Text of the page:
What you won’t get anywhere else: this quality of nagging. Visually, the screen washes out at an obtuse angle, like old flat screen TVs. When I put my arm out to the side of the keyboard on my desk, the contrast was too poor to read. There’s a setting for that! Cranking up the contrast from default 3 to 5 (out of 10) solved the problem.
I didn’t expect I’d take a shine to the Marathon ADANAC GPD. I like small, slim, analog dress watches. This is not that. Although the GPD was designed for deadly serious use, it’s a hoot (especially the seconds indicator’s endless circumnavigation). If a G-SHOCK is BTDT, your eyesight is failing and/or you don’t want to spend a lot of money on a durable watch, the Marathon ADANAC GPD is a battle-tested bonanza.
Model: Marathon ADANAC GPD WW194024
Case diameter: 48mm
Case thickness: 16mm
Case metal: 316L stainless steel with black IP coating
Weight: 70g (2.5 oz)
Crystal: Mineral glass
Lume: Blue electro-luminescent, stays lit three seconds after button release
Module: Quartz Digital
Water Resistance: 20 ATM
Functions: Chronograph, dual-time-display, light, stop-watch, timer
Warranty: 2 years
Design * * * *
Almost no-nonsense, but enough to avoid looking too dour. Very buttoned-down regarding color, graphics, text, branding and other frippery.
Legibility * * * * *
Something this big better be legible, and it is with 7/16″ (11mm) tall main digits. Always readable with ease at beyond arm’s length, glasses or not. Backlight just works, and the three second delay off should be the norm everywhere.
Comfort * * *
Smaller wrists can fit pencils under the band at tightest setting, but it stays put. Tolerable despite rigid shape that won’t conform; durability is a higher priority than comfort.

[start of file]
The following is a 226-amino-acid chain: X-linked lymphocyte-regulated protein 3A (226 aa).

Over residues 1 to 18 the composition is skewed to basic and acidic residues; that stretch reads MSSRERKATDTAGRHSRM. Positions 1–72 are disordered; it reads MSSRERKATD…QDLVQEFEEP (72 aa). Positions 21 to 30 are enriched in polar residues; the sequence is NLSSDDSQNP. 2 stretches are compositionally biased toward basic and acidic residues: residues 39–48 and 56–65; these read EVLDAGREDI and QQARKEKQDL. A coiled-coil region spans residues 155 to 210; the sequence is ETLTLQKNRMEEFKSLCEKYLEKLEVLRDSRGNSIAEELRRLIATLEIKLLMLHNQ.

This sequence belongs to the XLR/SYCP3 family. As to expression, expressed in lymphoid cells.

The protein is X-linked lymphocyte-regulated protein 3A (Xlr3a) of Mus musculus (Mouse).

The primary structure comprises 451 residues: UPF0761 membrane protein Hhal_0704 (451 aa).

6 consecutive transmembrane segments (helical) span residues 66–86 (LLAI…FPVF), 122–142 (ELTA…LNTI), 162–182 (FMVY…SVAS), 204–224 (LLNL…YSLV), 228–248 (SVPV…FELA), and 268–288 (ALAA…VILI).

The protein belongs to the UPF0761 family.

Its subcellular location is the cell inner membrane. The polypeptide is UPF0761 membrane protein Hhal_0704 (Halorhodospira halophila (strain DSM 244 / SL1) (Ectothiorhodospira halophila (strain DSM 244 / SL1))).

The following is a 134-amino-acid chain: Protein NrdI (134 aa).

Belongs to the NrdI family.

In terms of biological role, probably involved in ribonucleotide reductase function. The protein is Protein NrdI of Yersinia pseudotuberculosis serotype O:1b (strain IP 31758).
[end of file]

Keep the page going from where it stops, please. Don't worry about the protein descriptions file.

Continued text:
Overall * * * *
Military grade here is more than marketing hooey. It’s a big tough watch with unassuming styling with an indispensible, user-friendly feature set. Built to go to war, priced to move, the Marathon ADANAC GPD brings the fight to G-SHOCK.
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Not bad for $56, eh?
Yes, Amazon has it even cheaper! Full disclosure: TTAW Command Central told me to get this on Cyber Monday when it was half off, which made it under $50 Fed-Exed from Canada. Amazon was out of stock at the time anyway.
All I know about G-SHOCK’s come from reading here, but the ADANAC GDP seems very comparable to their base offerings with a few extras like the rotary seconds indicator and the ‘may be practical to someone’ 100 hour countdown capability instead of 24 hours.
I didn’t have room to mention that the buttons are so splendid they escape notice. They just work. No difficulty pressing, discomfort, trickiness finding, or accidental presses.
I have no idea how common this is, but the seconds on the second time zone are locked in synchronization with the main time, which is as it should be.
Christmas bonus: size comparo of the GPD and the Casio F-91W
well, I thought I could display an image…
Wow…. big difference! But, I believe the F91 is pretty tiny, eh?
By modern standards, yes. I think it is rightsized @ ~33m dia. x ~9mm thick. Handy for reminding people that linear length increase means larger percentage area increase, and moreso yet for volume.
ANADAC. Those kunacs are so revelc!
Apparently it’s an old joke up there, and the name goes back to watches they made in the 80’s used by the Air Force. Anyone wanting to go into that can look it up, as house style here is not to have a page of introductory background info and history and blah blah blah. Plus, I’d get even fewer articles out if left to wander down internet research rabbit holes.
Indeed — there were a bunch of towns named by the railroad workers in the late 1800s and 1900s as they built the cross country railroad. One of them in Saskatchewan was “Adanac.” It was down to 7 people or so in the early 2000s.
Down to population of two in 2009! Apparently another Adanac in Ontario, albeit 200 km from Marathon in Vaughan, ON. Today a learned that words created via such reversal are called ananyms.
Can’t wait to say to someone “stop being so ananymical.” God knows when that might be.
The ananym of ananym is mynana! My nana!
Coincidence? I don’t think so!
Great place to get one: